Now that movement between regions has become more convenient and most people receive the same level of nutrition, education, and exposure to popular culture in both the north and south, the historical differences between the two regions are starting to narrow, but some still remain.
Chinese ethnic minorities and the Han
Further proof of the diversity of Chinese culture can be found in the fact that China has a total of 56 ethnic groups. The main group, the Han (汉族 Hànzú), is the group that most people in western countries usually think of when they think about people of Chinese ethnicity.
This is unsurprising considering that the Han Chinese people make up around 92% of the population of Mainland China. The other 8%, however, is made up of a diverse group of people belonging to China’s 55 officially recognized ethnic minority groups.
Minority traditions in modern Chinese society
Historically, members of China’s 55 ethnic minority groups (少数民族 shǎoshùmínzú) had their own distinct lifestyles, languages and cultures, which were quite different from those of the Han.
With the advent of mass media, mass education, and convenient inter-provincial travel, however, the traditional lifestyles of once-isolated minority people’s have begun to change.
Today, most members of China’s non-Han ethnic minority groups have been influenced by Han culture to some extent. Some groups, such as the Manchu (满族 Mǎnzú), a group well known as the founders of the Qing dynasty, have almost completely assimilated into Chinese society.
By contrast, many members of groups like the Yi (彝族 Yízú), the Tibetans (藏族 Zàngzú) and the Uyghurs (维吾尔族 Wéiwú'ěrzú) still maintain a traditional lifestyle steeped in their own distinct cultural practices and beliefs.
Often, members of ethnic minority groups continue to live together in relatively remote areas of the country such as Yunnan and Guizhou. Guangxi is also a particularly ethnically diverse province, with many members of ethnic minority groups including the Yao and Zhuang living in rural areas like Longsheng.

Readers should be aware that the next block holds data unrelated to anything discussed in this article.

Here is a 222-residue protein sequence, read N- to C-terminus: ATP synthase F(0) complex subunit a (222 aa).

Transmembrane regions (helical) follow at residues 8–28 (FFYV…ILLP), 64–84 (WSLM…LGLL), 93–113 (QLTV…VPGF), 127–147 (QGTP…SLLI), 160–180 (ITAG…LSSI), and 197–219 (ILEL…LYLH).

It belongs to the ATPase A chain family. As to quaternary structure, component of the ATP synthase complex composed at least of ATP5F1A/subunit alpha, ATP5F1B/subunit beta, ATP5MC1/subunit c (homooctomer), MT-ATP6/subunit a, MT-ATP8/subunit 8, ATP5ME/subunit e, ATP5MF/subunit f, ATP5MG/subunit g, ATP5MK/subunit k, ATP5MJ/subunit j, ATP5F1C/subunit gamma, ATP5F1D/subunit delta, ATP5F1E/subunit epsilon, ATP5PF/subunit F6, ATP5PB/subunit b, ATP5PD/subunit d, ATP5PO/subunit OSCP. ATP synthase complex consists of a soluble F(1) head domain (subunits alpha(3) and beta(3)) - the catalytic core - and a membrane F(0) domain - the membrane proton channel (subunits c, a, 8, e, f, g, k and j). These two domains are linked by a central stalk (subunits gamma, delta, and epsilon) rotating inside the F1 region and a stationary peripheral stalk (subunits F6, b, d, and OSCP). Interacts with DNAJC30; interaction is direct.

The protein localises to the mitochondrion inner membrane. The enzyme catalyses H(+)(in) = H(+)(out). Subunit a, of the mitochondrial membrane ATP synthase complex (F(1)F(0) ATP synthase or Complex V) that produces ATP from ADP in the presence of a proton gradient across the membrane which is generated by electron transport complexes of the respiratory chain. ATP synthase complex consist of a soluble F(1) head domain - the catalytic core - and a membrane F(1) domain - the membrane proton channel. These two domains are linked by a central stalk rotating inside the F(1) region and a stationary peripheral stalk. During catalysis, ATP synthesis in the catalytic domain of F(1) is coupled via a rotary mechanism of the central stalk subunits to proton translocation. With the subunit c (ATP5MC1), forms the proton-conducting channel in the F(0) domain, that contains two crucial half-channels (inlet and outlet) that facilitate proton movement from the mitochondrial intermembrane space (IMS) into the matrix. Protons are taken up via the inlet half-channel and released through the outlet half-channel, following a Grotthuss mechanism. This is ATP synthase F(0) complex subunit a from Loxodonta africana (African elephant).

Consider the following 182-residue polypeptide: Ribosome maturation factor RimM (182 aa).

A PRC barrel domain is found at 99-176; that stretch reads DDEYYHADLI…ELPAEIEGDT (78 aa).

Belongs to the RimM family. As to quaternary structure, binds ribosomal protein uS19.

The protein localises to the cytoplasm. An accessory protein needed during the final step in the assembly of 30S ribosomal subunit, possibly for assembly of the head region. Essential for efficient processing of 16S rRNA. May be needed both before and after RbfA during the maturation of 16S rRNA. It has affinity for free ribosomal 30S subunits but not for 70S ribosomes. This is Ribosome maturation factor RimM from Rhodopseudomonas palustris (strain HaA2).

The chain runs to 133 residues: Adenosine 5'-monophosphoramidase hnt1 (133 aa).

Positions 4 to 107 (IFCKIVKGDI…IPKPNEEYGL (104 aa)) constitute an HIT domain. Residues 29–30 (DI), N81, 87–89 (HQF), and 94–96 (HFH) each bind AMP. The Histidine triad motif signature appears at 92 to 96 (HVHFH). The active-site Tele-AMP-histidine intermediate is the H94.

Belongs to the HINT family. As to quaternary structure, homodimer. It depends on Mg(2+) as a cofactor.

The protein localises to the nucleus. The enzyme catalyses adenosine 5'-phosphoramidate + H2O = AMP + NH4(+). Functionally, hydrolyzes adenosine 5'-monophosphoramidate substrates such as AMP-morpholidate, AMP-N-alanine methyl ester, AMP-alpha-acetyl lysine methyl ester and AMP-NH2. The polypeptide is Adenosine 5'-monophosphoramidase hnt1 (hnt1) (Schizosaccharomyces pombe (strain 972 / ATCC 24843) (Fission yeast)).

If the areas in which they live are particularly remote, China's ethnic minority people may continue to wear traditional clothing, speak their own minority languages or dialects (方言 fāngyán), practice their own religions, and celebrate their own distinct festivals.
Preferential government policies
In recognition of the diversity of its population, the Chinese government has instituted preferential policies (优惠政策 yōuhuì zhèngcè) for members of ethnic minority groups similar to affirmative action policies in some western countries.
For example, official members of ethnic minority groups may be able to get extra points on their college entrance exam (高考 gāokǎo). They are also often exempt from certain government policies, as was the case with the now-defunct One-Child Policy.
Discover Chinese society for yourself!
Chinese society is endlessly fascinating, not least because of the many contrasts between city and countryside, north and south, and the Han majority and ethnic minority peoples explored in this article. The best way to discover this diversity is to come to China and experience it for yourself.
Studying Chinese in the beautiful southern Chinese city of Guilin, home to many members of the Zhuang minority group, is a great place to start. We look forward to welcoming you to Guilin!
|农历||nónglì||the Chinese luni-solar or agricultural calendar|
|户口制度||hùkǒu zhìdù||the hukou system|
|改革开放||gǎigé-kāifàng||reform and opening up (China)|
|北方||běifāng||the North (of China)|
|南方||nánfāng||the South (of China)|
|秦岭淮河线||Qínlǐng Huáihé Xiàn||the Qinling-Huaihe Line|
|年糕||niángāo||glutinous rice flour cake|
|儿化||érhuà||the addition of a final 'r' sound in spoken Chinese|
|汉族||Hànzú||the Han ethnic group|
|优惠政策||yōuhuì zhèngcè||preferential policies|
|高考||gāokǎo||the Chinese college entrance examination|